Best part: The return of Burgess Meredith as Mickey, two films after his death.

Worst part: The use of rap music in the soundtrack. “Go For It” is no “Eye of the Tiger” or “Hearts on Fire”.


5. Rocky 4 — At this point, Rocky and his former rival Apollo Creed have become close friends. Apollo, retired, finds out about Russian boxer Ivan Drago (played perfectly by Dolph Lundgren) and wants to take him on, to preserve American pride. But Drago is a literal killer in the ring (not intentionally; he’s just that good), and Apollo dies mid-match. Rocky, hurt and angry, challenges Drago to a rematch and goes to Russia to train, using low-tech methods (as he always has) while Drago has the best the country has to offer. Rocky wins by knockout, and then realizes that he doesn’t actually hate Russia.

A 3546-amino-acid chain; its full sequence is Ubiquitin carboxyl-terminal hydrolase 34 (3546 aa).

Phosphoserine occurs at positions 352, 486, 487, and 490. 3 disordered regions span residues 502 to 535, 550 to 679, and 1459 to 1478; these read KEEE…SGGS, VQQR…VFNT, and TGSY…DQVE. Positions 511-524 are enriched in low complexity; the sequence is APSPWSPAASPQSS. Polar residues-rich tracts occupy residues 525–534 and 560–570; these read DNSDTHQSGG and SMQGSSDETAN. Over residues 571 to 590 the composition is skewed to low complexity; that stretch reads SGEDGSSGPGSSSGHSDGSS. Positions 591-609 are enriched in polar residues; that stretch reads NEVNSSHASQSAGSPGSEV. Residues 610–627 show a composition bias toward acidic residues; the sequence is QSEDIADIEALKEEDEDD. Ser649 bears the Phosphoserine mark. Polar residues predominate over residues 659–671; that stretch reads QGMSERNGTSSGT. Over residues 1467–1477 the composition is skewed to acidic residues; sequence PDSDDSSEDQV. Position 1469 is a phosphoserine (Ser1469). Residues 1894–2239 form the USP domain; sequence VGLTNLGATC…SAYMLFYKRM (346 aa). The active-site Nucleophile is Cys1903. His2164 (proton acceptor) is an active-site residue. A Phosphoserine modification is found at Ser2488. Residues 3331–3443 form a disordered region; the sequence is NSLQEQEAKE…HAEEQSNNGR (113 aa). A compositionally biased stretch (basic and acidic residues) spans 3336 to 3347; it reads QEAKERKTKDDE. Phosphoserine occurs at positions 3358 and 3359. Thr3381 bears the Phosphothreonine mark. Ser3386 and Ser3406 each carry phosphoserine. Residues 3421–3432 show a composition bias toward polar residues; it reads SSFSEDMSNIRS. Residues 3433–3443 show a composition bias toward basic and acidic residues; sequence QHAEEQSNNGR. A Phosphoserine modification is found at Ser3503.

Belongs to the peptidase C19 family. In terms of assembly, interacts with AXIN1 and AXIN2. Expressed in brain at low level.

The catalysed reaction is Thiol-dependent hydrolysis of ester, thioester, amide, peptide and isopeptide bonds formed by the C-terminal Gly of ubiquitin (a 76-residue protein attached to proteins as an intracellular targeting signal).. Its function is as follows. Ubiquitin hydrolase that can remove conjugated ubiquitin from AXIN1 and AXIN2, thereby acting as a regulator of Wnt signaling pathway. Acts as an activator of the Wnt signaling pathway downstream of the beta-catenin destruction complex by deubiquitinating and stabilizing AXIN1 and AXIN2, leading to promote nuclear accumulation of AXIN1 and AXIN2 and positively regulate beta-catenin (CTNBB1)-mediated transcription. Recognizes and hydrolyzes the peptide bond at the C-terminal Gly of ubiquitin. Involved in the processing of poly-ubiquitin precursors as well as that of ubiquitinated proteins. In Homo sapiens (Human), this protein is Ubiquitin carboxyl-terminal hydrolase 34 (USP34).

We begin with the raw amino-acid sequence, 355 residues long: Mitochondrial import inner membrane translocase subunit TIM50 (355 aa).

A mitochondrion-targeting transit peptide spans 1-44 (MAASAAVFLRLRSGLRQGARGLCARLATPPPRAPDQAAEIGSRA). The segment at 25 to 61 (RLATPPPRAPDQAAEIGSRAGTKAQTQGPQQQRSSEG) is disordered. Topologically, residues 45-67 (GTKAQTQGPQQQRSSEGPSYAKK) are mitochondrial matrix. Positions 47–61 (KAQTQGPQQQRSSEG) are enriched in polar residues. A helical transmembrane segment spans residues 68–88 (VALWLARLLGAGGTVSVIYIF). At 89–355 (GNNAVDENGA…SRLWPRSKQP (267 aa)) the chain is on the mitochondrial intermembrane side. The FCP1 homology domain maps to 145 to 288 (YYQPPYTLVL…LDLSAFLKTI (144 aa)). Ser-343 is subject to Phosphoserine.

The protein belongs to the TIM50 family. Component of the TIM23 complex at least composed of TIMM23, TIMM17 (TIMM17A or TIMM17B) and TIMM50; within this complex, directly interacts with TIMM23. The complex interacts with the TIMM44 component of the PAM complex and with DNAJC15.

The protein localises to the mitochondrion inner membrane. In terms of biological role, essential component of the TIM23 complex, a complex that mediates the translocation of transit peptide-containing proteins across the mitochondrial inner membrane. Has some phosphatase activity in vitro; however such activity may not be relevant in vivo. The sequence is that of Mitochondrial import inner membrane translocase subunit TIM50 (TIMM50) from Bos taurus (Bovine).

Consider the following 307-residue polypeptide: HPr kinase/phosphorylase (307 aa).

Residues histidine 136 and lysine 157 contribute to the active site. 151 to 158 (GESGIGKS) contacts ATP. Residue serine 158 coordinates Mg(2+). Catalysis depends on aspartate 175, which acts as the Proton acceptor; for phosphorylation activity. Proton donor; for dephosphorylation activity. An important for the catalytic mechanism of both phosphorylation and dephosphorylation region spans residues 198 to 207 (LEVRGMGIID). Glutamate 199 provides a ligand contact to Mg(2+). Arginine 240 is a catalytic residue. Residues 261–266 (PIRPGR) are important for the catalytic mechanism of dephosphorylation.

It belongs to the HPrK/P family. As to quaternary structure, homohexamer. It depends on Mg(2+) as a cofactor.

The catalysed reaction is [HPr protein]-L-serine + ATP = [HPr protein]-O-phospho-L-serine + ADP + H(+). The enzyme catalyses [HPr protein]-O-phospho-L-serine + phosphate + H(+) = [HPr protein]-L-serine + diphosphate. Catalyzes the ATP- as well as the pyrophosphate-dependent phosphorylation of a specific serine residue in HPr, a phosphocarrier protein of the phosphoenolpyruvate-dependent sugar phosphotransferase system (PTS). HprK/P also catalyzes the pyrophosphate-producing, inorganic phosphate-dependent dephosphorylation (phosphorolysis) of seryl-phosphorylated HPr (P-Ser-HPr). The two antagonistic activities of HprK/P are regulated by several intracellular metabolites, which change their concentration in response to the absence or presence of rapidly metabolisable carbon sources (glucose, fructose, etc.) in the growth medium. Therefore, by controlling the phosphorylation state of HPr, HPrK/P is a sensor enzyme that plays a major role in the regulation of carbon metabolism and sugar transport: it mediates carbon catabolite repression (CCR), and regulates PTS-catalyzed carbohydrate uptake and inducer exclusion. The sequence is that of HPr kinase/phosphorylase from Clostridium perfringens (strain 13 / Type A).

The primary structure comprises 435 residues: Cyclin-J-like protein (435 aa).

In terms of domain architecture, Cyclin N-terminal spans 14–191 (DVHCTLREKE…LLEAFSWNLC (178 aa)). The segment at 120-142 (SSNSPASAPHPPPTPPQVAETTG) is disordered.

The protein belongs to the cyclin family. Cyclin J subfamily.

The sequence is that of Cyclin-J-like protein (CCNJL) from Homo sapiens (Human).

Best part: When the Russian crowd starts cheering for Rocky.

Worst part: Apollo’s talk-radio level of nationalism and patriotism; he’s painted to become a sort of bad guy because of it, after we spent the last half of the last movie liking him. I can’t imagine Carl Weathers loved that part of the job.


4. Rocky 3 — Now the champion, Rocky faces several challengers, but for some reason isn’t giving a shot to up-and-comer Clubber Lang. After an exhibition match against a huge pro-wrestler, Lang confronts Rocky and gets his match. Rocky doesn’t prepare adequately and is defeated, and during the match his manager Mickey dies of a heart attack. Rocky’s basically done, but Apollo Creed comes to him and offers to train him. With Apollo’s help, Rocky defeats Lang in a rematch.